Sunday, September 23, 2007

A war to weary the soul -- and the viewer

How do you approach a 16-hour Ken Burns documentary about World War II? If you're me, you start off with a gratuitous "Simpsons" reference:
There's a joke in an old "Simpsons" episode called "Kamp Krusty" that kept running through my head as I watched Ken Burns' World War II documentary "The War." It's the last day of school at Springfield Elementary, and as the kids stream out of class, one teacher calls them back and exclaims, "Wait a minute! You didn't learn how World War II ended!" The kids pause with bated breath for the answer, and the teacher tells them, "We won!" The kids all cheer and run off to play.

If that's one extreme of World War II education, then "The War" represents another extreme. The film, co-directed by Burns and Lynn Novick, is 16 hours told in seven chapters over two weeks. Some of it is moving, some enlightening, some frustrating, but all of it feels very, very long.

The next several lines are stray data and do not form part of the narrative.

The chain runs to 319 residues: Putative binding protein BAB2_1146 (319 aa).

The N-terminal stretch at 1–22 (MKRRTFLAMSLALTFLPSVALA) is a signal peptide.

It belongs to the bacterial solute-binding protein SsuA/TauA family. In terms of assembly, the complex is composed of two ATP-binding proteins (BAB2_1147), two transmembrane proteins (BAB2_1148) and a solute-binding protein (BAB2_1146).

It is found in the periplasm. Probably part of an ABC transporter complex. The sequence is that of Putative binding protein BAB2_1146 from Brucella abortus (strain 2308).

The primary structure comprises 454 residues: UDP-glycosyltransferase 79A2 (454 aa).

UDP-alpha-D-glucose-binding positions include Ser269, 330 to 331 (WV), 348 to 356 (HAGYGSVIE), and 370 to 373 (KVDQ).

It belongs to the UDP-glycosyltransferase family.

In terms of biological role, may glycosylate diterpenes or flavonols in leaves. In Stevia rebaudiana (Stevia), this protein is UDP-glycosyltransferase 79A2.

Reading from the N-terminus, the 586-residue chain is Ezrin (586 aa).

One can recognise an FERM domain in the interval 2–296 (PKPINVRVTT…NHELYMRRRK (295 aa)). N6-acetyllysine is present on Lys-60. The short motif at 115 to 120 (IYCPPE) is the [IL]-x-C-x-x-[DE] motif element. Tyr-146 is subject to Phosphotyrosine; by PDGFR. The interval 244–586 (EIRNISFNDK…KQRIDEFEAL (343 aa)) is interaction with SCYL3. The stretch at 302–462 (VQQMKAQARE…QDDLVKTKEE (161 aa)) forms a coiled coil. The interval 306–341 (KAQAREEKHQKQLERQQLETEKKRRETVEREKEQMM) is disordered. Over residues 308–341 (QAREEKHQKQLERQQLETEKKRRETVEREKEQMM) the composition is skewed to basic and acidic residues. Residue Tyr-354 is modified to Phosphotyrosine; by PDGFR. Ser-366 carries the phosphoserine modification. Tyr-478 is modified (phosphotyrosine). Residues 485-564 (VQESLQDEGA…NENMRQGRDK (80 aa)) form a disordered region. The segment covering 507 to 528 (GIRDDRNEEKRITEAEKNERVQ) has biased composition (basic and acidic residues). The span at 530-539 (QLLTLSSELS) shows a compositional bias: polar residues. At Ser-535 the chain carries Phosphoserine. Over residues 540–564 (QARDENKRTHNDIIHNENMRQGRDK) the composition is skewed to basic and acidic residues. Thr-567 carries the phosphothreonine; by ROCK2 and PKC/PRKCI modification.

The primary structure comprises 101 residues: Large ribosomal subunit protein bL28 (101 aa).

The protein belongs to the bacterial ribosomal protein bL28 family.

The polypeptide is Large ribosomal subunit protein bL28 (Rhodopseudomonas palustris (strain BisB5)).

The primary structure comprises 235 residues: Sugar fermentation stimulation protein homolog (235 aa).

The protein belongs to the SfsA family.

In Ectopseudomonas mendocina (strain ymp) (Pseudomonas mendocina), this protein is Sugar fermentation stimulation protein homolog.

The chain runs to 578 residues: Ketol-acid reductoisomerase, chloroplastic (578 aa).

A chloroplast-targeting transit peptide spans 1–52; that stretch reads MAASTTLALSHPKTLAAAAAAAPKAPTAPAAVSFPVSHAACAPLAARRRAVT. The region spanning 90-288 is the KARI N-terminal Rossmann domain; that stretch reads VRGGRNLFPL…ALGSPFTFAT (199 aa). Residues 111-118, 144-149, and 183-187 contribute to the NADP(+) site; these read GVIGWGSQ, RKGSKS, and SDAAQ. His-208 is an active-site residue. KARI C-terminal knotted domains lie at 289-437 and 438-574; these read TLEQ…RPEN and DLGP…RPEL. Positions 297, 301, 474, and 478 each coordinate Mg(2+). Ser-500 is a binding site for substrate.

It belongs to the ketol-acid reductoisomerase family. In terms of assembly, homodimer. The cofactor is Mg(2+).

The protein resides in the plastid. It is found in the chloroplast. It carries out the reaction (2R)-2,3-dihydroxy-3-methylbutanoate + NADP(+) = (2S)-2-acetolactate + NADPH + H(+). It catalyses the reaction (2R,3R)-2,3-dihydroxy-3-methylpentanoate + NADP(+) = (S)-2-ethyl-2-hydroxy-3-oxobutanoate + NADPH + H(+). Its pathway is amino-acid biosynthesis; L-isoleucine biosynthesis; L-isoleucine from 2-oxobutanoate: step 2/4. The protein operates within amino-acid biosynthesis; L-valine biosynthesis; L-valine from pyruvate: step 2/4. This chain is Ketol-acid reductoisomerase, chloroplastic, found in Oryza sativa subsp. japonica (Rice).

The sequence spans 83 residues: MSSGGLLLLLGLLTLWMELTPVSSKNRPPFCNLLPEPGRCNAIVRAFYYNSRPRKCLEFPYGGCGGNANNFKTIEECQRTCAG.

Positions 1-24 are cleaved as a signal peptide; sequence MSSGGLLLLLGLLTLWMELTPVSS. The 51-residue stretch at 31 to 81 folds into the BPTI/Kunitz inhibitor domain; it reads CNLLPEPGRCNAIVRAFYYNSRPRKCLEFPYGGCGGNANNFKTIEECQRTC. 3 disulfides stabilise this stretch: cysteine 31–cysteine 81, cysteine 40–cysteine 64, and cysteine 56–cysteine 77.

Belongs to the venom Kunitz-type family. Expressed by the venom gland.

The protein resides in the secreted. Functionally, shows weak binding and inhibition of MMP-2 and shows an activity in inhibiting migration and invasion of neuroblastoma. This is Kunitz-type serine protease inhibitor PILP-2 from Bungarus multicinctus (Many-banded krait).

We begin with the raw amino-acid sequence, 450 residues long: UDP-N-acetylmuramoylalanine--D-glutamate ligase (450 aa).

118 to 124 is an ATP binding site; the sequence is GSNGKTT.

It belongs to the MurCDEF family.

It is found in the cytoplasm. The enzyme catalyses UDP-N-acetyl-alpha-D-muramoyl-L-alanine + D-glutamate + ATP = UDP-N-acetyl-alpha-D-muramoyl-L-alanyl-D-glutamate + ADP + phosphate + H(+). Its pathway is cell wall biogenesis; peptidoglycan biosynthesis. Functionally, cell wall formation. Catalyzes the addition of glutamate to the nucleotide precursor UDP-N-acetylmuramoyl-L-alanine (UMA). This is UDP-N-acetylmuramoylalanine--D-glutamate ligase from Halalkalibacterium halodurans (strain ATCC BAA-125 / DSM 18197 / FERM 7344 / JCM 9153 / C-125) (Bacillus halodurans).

To read the full thing, click here.


Anonymous said...

Just watched the first one and your review feels very accurate. I'm not really sure what the point of view of the documentary is and it feels a little unfocused due to that. An episode in, it feels like a collection of anecdotes loosely structured around the war's timeline.

TL said...

Thanks for that review; I now feel better about taking a pass. BTW, what happened to Latinos and Native Americans in WWII -- They Won! -- hilarious.